Faceoff of the Three Musketeers: Google, Apple, and Facebook
After the Altair 8800 in 1975 ushered in the digital era because of its microprocessor, a lot of things have not only changed but they’ve been changing faster. The growth of companies like Facebook, founded in 2004, in just eight years has over 845 million active users. Having launched its IPO in 2004, Google’s search engine is the most used web site in the world. Then you have Apple who has over $27 billion in free cash sitting on the side in case it wants to buy anything.
What’s at stake is how fast these three companies can position themselves in a rapidly developing social network market. There’s no question Facebook has the potential to become a great company, but with its staggering stock price hitting an all time low today at $21.71, they have a long way to go. And as a harbinger of trouble, the company had 2.14 billion outstanding shares last week and today they only have 1.88 billion shares outstanding. Someone is buying that stock and it is because they’re scared.
Still, you cannot ignore the gargantuan threat Facebook offers in internet traffic. Google responded today by buying Wildfire Interactive—a social media marketing software company—in the ballpark of $250 million. This acquisition comes on the heels of its purchase of Sparrow, an email application, in hopes it can build the same success it had on the iOS. A significant reason for Google’s success is its execution speed: the time it takes after it buys a company to assimilate and apply it in its own business model.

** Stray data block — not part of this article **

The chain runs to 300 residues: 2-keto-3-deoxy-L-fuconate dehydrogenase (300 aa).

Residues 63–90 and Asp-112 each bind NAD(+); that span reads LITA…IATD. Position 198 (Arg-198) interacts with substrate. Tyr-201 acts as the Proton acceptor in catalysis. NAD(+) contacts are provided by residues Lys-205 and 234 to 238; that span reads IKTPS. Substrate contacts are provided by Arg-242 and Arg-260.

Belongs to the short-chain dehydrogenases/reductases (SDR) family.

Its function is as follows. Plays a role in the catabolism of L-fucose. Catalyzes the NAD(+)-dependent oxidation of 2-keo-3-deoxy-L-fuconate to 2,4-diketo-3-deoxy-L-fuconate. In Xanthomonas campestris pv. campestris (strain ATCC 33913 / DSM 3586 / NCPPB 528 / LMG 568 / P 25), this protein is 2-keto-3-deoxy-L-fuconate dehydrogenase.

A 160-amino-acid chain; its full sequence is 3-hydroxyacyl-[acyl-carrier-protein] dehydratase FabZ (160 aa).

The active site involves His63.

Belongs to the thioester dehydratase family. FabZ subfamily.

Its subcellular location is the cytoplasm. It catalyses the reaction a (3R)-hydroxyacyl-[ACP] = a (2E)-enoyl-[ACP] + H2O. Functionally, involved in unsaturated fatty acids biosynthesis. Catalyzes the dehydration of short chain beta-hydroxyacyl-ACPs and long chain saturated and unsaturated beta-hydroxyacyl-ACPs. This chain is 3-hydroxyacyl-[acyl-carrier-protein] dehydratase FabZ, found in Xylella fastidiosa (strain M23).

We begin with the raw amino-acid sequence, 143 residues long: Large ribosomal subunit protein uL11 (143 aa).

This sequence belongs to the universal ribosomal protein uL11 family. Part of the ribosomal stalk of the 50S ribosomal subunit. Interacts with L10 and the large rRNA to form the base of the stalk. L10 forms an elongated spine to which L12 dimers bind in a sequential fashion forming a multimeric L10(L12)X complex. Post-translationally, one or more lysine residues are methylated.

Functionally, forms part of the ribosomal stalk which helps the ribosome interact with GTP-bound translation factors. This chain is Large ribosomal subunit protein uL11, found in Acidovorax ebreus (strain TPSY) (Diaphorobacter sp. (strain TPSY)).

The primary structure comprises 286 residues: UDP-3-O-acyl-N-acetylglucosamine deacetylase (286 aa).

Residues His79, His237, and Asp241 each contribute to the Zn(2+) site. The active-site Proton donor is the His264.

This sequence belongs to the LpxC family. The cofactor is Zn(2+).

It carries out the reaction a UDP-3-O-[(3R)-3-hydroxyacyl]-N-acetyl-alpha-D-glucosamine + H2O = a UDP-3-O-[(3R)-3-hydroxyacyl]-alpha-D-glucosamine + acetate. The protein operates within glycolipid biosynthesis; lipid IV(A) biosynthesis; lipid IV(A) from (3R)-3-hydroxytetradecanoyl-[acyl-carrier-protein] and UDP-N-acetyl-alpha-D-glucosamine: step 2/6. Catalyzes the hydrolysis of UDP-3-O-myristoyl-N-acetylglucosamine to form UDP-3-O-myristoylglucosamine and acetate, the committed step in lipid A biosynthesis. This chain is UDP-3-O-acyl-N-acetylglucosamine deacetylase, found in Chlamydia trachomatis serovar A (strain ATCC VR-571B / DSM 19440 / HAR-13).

How will Apple react to Google? They bought AuthenTec, a network security company, a little over two weeks ago for $356 million. So you can expect the next iPhone to have the latest in integrated security. Apple, though, is slower to act than its rival, Google, which is clearly demonstrated by its track record. Since its IPO in 1980, the company has only made $1.62 billion in acquisitions compared to Google’s $21.4 billion. One company Apple might have its eyes on is Twitter. The social network recently passed the 500 million user plateau mark although this number is somewhat skewed. That is, only 27% of those 500 million accounts are active users. Still, Twitter would be the perfect platform for Apple to compete with Facebook and Google+. The private company would cost Apple approximately $10 billion.
If you want to have a better idea of how fast the digital era is accelerating things around you, then take a look at print media verses digital. There are those out there who fervently believe that printed books will never go out of style. It wasn’t too long ago when the New York Times made major efforts to increase their online presence as a result of a fading print subscriber base. The Financial Times, the historic British newspaper, now has more digital subscribers than it does in print. That generation of young folks who haven’t ever read a physical book, but have read plenty of e-books, is already here. Hold on to your print because in the very near future they might be collector items.